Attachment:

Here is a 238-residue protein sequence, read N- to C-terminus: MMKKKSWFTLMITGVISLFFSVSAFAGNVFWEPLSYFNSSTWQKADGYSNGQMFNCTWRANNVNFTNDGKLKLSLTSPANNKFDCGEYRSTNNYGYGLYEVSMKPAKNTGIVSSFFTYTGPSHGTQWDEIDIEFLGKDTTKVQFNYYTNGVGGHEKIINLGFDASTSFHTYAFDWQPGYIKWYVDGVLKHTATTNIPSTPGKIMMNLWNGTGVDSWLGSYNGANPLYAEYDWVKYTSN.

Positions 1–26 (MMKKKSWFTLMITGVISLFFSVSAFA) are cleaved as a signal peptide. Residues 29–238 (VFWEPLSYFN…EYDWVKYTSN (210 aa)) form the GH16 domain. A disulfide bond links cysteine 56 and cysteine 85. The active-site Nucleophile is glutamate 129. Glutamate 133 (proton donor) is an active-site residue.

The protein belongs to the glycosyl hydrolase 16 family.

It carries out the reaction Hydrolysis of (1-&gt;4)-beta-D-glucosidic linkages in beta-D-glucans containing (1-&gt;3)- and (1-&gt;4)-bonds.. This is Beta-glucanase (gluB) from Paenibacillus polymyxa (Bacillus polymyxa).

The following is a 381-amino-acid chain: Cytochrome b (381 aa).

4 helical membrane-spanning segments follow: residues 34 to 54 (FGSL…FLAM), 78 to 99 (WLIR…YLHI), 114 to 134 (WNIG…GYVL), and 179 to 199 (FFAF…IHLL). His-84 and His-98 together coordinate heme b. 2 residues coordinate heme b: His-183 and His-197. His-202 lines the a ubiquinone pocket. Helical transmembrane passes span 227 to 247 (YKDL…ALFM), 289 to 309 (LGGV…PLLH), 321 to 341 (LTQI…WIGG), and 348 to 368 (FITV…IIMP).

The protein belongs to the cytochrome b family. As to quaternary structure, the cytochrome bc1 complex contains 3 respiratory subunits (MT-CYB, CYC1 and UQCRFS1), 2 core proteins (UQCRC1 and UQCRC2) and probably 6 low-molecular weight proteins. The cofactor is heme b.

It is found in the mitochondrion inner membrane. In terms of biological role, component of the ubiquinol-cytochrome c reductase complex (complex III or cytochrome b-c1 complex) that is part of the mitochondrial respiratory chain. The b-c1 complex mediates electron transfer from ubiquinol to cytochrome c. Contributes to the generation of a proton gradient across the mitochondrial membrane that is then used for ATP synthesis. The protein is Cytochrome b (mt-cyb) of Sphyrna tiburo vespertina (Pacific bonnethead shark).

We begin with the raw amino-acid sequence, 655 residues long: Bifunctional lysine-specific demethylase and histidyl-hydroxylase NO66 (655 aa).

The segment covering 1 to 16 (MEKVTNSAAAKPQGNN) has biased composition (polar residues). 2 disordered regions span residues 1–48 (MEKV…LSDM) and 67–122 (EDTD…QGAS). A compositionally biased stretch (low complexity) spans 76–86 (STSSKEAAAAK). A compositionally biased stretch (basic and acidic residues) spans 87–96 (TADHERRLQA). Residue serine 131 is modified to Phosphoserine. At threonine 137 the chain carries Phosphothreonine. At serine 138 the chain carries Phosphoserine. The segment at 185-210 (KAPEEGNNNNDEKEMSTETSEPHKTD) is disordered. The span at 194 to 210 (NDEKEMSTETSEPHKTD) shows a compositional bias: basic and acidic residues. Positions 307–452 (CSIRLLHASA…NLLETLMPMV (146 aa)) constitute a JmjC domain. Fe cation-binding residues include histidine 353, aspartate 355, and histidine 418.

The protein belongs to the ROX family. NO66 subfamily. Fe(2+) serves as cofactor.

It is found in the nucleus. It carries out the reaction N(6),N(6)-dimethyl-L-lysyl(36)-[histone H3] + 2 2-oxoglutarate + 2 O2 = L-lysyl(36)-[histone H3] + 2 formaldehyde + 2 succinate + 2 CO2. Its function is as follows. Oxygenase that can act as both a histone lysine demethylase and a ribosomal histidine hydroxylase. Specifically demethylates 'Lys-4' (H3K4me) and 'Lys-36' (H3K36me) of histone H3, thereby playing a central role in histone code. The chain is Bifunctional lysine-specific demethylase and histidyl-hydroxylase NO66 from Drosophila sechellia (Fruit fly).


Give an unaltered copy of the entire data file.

Here is a 238-residue protein sequence, read N- to C-terminus: MMKKKSWFTLMITGVISLFFSVSAFAGNVFWEPLSYFNSSTWQKADGYSNGQMFNCTWRANNVNFTNDGKLKLSLTSPANNKFDCGEYRSTNNYGYGLYEVSMKPAKNTGIVSSFFTYTGPSHGTQWDEIDIEFLGKDTTKVQFNYYTNGVGGHEKIINLGFDASTSFHTYAFDWQPGYIKWYVDGVLKHTATTNIPSTPGKIMMNLWNGTGVDSWLGSYNGANPLYAEYDWVKYTSN.

Positions 1–26 (MMKKKSWFTLMITGVISLFFSVSAFA) are cleaved as a signal peptide. Residues 29–238 (VFWEPLSYFN…EYDWVKYTSN (210 aa)) form the GH16 domain. A disulfide bond links cysteine 56 and cysteine 85. The active-site Nucleophile is glutamate 129. Glutamate 133 (proton donor) is an active-site residue.

The protein belongs to the glycosyl hydrolase 16 family.

It carries out the reaction Hydrolysis of (1-&gt;4)-beta-D-glucosidic linkages in beta-D-glucans containing (1-&gt;3)- and (1-&gt;4)-bonds.. This is Beta-glucanase (gluB) from Paenibacillus polymyxa (Bacillus polymyxa).

The following is a 381-amino-acid chain: Cytochrome b (381 aa).

4 helical membrane-spanning segments follow: residues 34 to 54 (FGSL…FLAM), 78 to 99 (WLIR…YLHI), 114 to 134 (WNIG…GYVL), and 179 to 199 (FFAF…IHLL). His-84 and His-98 together coordinate heme b. 2 residues coordinate heme b: His-183 and His-197. His-202 lines the a ubiquinone pocket. Helical transmembrane passes span 227 to 247 (YKDL…ALFM), 289 to 309 (LGGV…PLLH), 321 to 341 (LTQI…WIGG), and 348 to 368 (FITV…IIMP).

The protein belongs to the cytochrome b family. As to quaternary structure, the cytochrome bc1 complex contains 3 respiratory subunits (MT-CYB, CYC1 and UQCRFS1), 2 core proteins (UQCRC1 and UQCRC2) and probably 6 low-molecular weight proteins. The cofactor is heme b.

It is found in the mitochondrion inner membrane. In terms of biological role, component of the ubiquinol-cytochrome c reductase complex (complex III or cytochrome b-c1 complex) that is part of the mitochondrial respiratory chain. The b-c1 complex mediates electron transfer from ubiquinol to cytochrome c. Contributes to the generation of a proton gradient across the mitochondrial membrane that is then used for ATP synthesis. The protein is Cytochrome b (mt-cyb) of Sphyrna tiburo vespertina (Pacific bonnethead shark).

We begin with the raw amino-acid sequence, 655 residues long: Bifunctional lysine-specific demethylase and histidyl-hydroxylase NO66 (655 aa).

The segment covering 1 to 16 (MEKVTNSAAAKPQGNN) has biased composition (polar residues). 2 disordered regions span residues 1–48 (MEKV…LSDM) and 67–122 (EDTD…QGAS). A compositionally biased stretch (low complexity) spans 76–86 (STSSKEAAAAK). A compositionally biased stretch (basic and acidic residues) spans 87–96 (TADHERRLQA). Residue serine 131 is modified to Phosphoserine. At threonine 137 the chain carries Phosphothreonine. At serine 138 the chain carries Phosphoserine. The segment at 185-210 (KAPEEGNNNNDEKEMSTETSEPHKTD) is disordered. The span at 194 to 210 (NDEKEMSTETSEPHKTD) shows a compositional bias: basic and acidic residues. Positions 307–452 (CSIRLLHASA…NLLETLMPMV (146 aa)) constitute a JmjC domain. Fe cation-binding residues include histidine 353, aspartate 355, and histidine 418.

The protein belongs to the ROX family. NO66 subfamily. Fe(2+) serves as cofactor.

It is found in the nucleus. It carries out the reaction N(6),N(6)-dimethyl-L-lysyl(36)-[histone H3] + 2 2-oxoglutarate + 2 O2 = L-lysyl(36)-[histone H3] + 2 formaldehyde + 2 succinate + 2 CO2. Its function is as follows. Oxygenase that can act as both a histone lysine demethylase and a ribosomal histidine hydroxylase. Specifically demethylates 'Lys-4' (H3K4me) and 'Lys-36' (H3K36me) of histone H3, thereby playing a central role in histone code. The chain is Bifunctional lysine-specific demethylase and histidyl-hydroxylase NO66 from Drosophila sechellia (Fruit fly).